How did this country become so rich, so quickly?

In 1870, the Argentinian army set about slaughtering the last of the native peoples in a genocidal campaign, which is now euphemistically known as the “Reconquest of the Desert”. As it cleared the Indians, huge tracks of fertile land became available for cultivation. A combination of soil and climate made the vast Pampas of Argentina extraordinarily productive for all sorts of agriculture. What’s more, to new settlers the land was free.

But an Argentina made up of a cluster of Spanish aristocracy and a few British adventurers didn’t have enough people to farm this land. Argentina needed farmers and workers. It opened its doors to all comers. By this stage the United States was open but the east coast was already well populated, so Europeans looked south as an alternative.

Between 1880 and 1915 the population of Buenos Aires exploded from 200,000 to 1.5 million. Migrants from all places came to the River Plate delta.

Taking a leaf out of the Americans’ book (and unlike their European rural cousins), the new Argentinian farmers began to mechanise. They were the first to introduce industrial scale slaughterhouses and meat packing plants. In fact, the area of Buenos Aires where Boca Juniors come from is called La Boca, ‘the mouth’, because it is the mouth of the Río Mataderos or The River of Slaughterhouses.

However, what really spurred Argentina was disruptive technology.

In 1876 a ship called the Frigorifique left La Boca bound for London. This voyage changed the world. It was the first floating fridge, a refrigerated vessel that could transport huge quantities of frozen beef from Argentina to Europe.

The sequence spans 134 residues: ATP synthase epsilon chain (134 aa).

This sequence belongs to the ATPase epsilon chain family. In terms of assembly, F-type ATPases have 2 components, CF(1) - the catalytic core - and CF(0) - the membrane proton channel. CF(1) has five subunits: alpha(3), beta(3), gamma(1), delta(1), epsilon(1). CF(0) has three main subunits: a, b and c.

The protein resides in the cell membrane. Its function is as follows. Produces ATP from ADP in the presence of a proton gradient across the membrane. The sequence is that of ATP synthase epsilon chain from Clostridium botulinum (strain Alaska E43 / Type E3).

Suddenly, Argentina wasn’t 13,000 miles away; it was next door. Argentinian beef was our beef. The international price of beef collapsed. But the Argentinians exported everything that they could cultivate. So the price of cereal collapsed too because the Pampas, like the American mid-west, produced everything at a fraction of the cost of European agriculture. While the American mid-west was opened up to Europe via the extraordinary canal network built in the US to link the prairies with the great lakes and the port cities of the Eastern seaboard, the Argentinian Pampas were opened up by the railway and the fridge.

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Deflationary effects

Think about these developments in a 21st century context. Replace Argentina with China. And replace agriculture with manufacturing. You can see the same deflationary process is happening all over the world.

Technology in the late 19th century, while not exactly making geography history, made geography and distance a lot less significant. Today, technology and massive leaps in the efficiency of supply chain management means that Chinese industrial might is felt throughout the world, in every product line and in every market.